by  Genady Chybranov

Banks Must Leverage Tech Smarter to Improve Clients’ Financial Planning Journey

clock-icon-white  5 min read

Financial planning can be a bit like going to a dentist: people don't always like it, but if done correctly it enables a more comfortable and happier life. In this rapidly changing world, financial stability shields us against uncertainties, but like getting the benefit from a dentist it requires commitment and application if it is to work.

Financial planning, however, can feel intimidating as it requires navigating complex financial products, understanding who and what to trust with our hard-earned money, and committing to investments that we hope will match one's life aspirations and beliefs. Today, with the help of advanced tech, financial institutions can use new tools to lift that anxiety for customers while also improving personalised service quality for individuals.

There was a time when financial planning was much more approachable. My family lived in a small town across from our bank branch. Our financial advisor lived in the same neighbourhood and had known our family for a long time — the children even went to the same school. Because we were all part of the same community, she understood our way of life. That is why my parents (and later myself) trusted her to help us navigate the myriad of often confusing banking and savings products with our best interests in mind.

However, as time passed, the bank embraced a digital transformation journey which meant many officers were reassigned to perform more back-office work. Self-service machines and internet banking was introduced to replace many of the previous face-to-face interactions. But without human advisors personal finances model became a lot more complicated for many people like my parents.

Banks attempted to provide digital services to address financial planning challenges. Some built expense analysis tools to help clients identify both spending patterns and opportunities to save. Many developed "goals calculators" that would allow the creation of a simple saving program by putting aside regular amounts to achieve short-term goals. More digitally advanced players set up life goal-supporting capabilities that could support retirement, house ownership, or education needs with a trivial purchase of investment funds or endowments.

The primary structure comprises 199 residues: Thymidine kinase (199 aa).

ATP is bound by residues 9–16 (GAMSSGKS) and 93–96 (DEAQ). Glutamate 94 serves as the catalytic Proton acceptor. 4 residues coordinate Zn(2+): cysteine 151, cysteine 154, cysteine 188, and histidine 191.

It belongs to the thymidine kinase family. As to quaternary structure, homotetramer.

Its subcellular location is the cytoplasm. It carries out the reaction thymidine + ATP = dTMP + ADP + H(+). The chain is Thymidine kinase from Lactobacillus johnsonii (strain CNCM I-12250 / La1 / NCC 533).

But, despite these investments in digital banking services, most retail wealth management tools lacked the sophistication to deliver meaningful personalisation. They lost contact with the people they served as most banks remained product-centric instead of focusing on customers' personal journeys. Existing tools continued to reside in silos, often focused on a single goal without considering other investment initiatives. The constraints of existing financial planning tools meant that multiple customer segments were becoming underserved in financial planning.

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But people, like my parents approaching their retirement, needed a more efficient and personal way of managing their finances digitally. And it is not just those nearing retirement who expect a hybrid approach to investment advice that pools a combination of digital service with personalised experience. Millennials are also waking up to the fact that, while they might be more digitally-savvy than their forebears, they too stand to benefit from a more personal guide through the complex world of financial planning.

Financial Institutions that are serious about delivering a positive impact on the quality of life for today's customers therefore need to look beyond the basics and leverage advanced tech to build more human-focused digital financial advisory services. The timing is perfect as digital banking channels have become established and most customers are comfortable using them. Also, the technology has matured, with advances in AI capabilities and cloud computing combining to support sophisticated and integrated financial planning solutions at scale.

Banks would need to address three significant challenges to improve financial planning offerings. First, they had to rebuild trust with their customers, to understand their lifestyle and aspirations to be able to act in their best interest. Second, the user experience must be simplified, cutting out the complexities of financial products and making the solutions more accessible. And finally, it became critical to provide holistic advice that considers all customer financial needs from a long-term perspective and tailors financial products efficiently.

The recipe for success should be straightforward. The ability to leverage human-centric design in combination with data analytics that understand customer preferences, lifestyles and aspirations will build client trust and confidence in the bank’s products.

This can then be aligned to customer journeys to create a simple and accessible experience that cuts through the complexity of financial planning. The combination of traditional models with artificial intelligence has the capacity to build longer-term, holistic financial propositions that can support customers' long-term aspirations and evolve with them. If done correctly, it should be a win-win, much like regular checks with your dentist prevent the need for disaster recovery treatment later.

In future articles, we will look in more detail at how banks can apply human-centric design and use technology efficiently to create an even more focused and relevant digital financial advisor.